The Basics of the Offline Application Cache

1/6/2011 5:00:25 PM
The main component of the offline application cache is a cache manifest file that you host on your web server. I’m going to use a simple example to explain the concepts involved, then I’ll show you how to apply what you’ve learned to the Kilo example we’ve been working on.

A manifest file is just a simple text document that lives on your web server and is sent to the user’s device with a content type of cache-manifest. The manifest contains a list of files a user’s device must download and save in order to function. Consider a web directory containing the following files:


In this case, index.html is the page users will load in their browsers when they visit your application. The other files are referenced from within index.html. To make everything available offline, create a file named demo.manifest in the directory with index.html. Here’s a directory listing showing the added file:


Next, add the following lines to demo.manifest:


The paths in the manifest are relative to the location of the manifest file. You can also use absolute URLs like so (don’t bother creating this just yet; you’ll see how to apply this to your app shortly):


Now that the manifest file is created, you need to link to it by adding a manifest attribute to the HTML tag inside index.html:

<html manifest="demo.manifest">

You must serve the manifest file with the text/cache-manifest content type or the browser will not recognize it. If you are using the Apache web server or a compatible web server, you can accomplish this by adding an .htaccess file to your web directory with the following line:

AddType text/cache-manifest .manifest


If the .htaccess file doesn’t work for you, please refer to the portion of your web server documentation that pertains to MIME types. You must associate the file extension .manifest with the MIME type of text/cache-manifest. If your website is hosted by a web hosting provider, your provider may have a control panel for your website where you can add the appropriate MIME type.

Our offline application cache is now in working order. The next time a user browses to, the page and its resources will load normally over the network (replace with the URL of your web app). In the background, all the files listed in the manifest will be downloaded locally. Once the download completes and the user refreshes the page, he’ll be accessing the local files only. He can now disconnect from the Internet and continue to access the web app.

Mac OS X and the .htaccess File

If you are serving up web pages on your local network using the Apache web server that’s included with Mac OS X, it will ignore any .htaccess file in your personal web folder (the Sites folder that’s in your home directory). However, you can enable support for .htaccess by following these steps:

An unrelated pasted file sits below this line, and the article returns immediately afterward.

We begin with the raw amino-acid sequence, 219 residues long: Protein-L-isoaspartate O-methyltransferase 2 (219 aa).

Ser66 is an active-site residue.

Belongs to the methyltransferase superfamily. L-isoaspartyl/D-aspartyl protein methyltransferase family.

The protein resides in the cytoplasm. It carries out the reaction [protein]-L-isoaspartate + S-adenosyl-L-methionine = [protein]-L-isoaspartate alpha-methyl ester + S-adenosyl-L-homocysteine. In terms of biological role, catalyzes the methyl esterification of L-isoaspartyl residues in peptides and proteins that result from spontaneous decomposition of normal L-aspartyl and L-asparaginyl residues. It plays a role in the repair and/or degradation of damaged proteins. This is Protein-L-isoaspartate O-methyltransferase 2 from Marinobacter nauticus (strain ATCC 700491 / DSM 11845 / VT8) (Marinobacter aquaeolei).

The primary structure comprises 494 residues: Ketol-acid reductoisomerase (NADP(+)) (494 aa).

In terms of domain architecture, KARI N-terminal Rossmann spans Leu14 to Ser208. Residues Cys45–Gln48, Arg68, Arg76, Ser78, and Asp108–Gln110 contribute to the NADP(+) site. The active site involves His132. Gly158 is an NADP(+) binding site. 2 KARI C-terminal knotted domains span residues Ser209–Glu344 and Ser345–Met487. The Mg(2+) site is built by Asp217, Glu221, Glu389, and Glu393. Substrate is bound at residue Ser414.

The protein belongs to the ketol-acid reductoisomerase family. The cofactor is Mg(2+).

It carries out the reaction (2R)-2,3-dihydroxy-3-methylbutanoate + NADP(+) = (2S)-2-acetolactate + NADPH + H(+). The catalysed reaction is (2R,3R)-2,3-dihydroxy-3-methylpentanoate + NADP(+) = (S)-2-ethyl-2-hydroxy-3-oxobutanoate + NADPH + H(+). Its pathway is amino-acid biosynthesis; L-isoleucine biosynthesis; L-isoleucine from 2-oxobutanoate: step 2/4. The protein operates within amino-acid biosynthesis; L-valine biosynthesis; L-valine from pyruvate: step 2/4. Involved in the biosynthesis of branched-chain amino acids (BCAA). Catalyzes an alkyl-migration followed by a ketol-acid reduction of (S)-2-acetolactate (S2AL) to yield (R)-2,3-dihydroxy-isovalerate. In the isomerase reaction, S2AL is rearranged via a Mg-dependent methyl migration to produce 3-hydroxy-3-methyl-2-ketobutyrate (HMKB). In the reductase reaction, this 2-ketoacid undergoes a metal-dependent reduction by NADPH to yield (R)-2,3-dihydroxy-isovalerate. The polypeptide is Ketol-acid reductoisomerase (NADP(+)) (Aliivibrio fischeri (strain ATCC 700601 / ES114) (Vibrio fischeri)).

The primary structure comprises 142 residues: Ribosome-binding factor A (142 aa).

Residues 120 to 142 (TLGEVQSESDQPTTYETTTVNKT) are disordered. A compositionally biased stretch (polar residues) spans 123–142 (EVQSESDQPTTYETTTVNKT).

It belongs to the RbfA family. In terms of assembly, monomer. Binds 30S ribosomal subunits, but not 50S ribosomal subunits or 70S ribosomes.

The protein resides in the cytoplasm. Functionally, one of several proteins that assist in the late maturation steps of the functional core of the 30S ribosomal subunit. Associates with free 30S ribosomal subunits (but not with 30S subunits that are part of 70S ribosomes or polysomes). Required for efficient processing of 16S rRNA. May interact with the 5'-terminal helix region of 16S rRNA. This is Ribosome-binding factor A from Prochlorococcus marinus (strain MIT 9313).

1. Open ApplicationsUtilitiesTerminal and typing these commands (you’ll need to type your password when prompted):

    cd /etc/apache2/users
    sudo pico $USER.conf

    This loads your personal Apache configuration file into the pico editor (you can see a list of editor commands at the bottom of the screen—the ^ symbol indicates the Control key).

  2. Use the arrow keys to move down to the line AllowOverride None, delete the word None, and replace it with All.

  3. Press Control-X to exit, answer Y to save changes, and press Return to save the file.

  4. Start System Preferences, go to Sharing, and, if needed, click the lock icon labeled “Click the lock to make changes.” Type your password when prompted.

  5. Clear the checkbox next to Web Sharing and then check it again (this restarts Web Sharing). The web server on your Mac should now respect the settings in .htaccess files you put in your Sites directory or its subdirectories.

Now that the user is accessing our files locally on his device, we have a new problem: how does he get updates when we make changes to the website?

When the user does have access to the Internet and navigates to the URL of your web app, his browser checks the manifest file on the site to see if it still matches the local copy. If the remote manifest has changed, the browser downloads all the files listed in it. It downloads these in the background to a temporary cache.


The comparison between the local manifest and the remote manifest is a byte-by-byte comparison of the file contents (including comments and blank lines). The file modification timestamp or changes to any of the resources themselves are irrelevant when determining whether or not changes have been made.

If something goes wrong during the download (e.g., the user loses Internet connection), the partially downloaded temporary cache is automatically discarded and the previous one remains in effect. If the download is successful, the new local files will be used the next time the user launches the app.


Remember that when a manifest is updated, the download of the new files takes place in the background after the initial launch of the app. This means that even after the download completes, the user will still be working with the old files. In other words, the currently loaded page and all of its related files don’t automatically reload when the download completes. The new files that were downloaded in the background will not become visible until the user relaunches the app.

This is very similar to standard desktop app update behavior. You launch an app, it tells you that updates are available, you click Download Updates, the download completes, and you are prompted to relaunch the app for the updates to take effect.

If you want to implement this sort of behavior in your app, you can listen for the updateready event of the window.applicationCache object.

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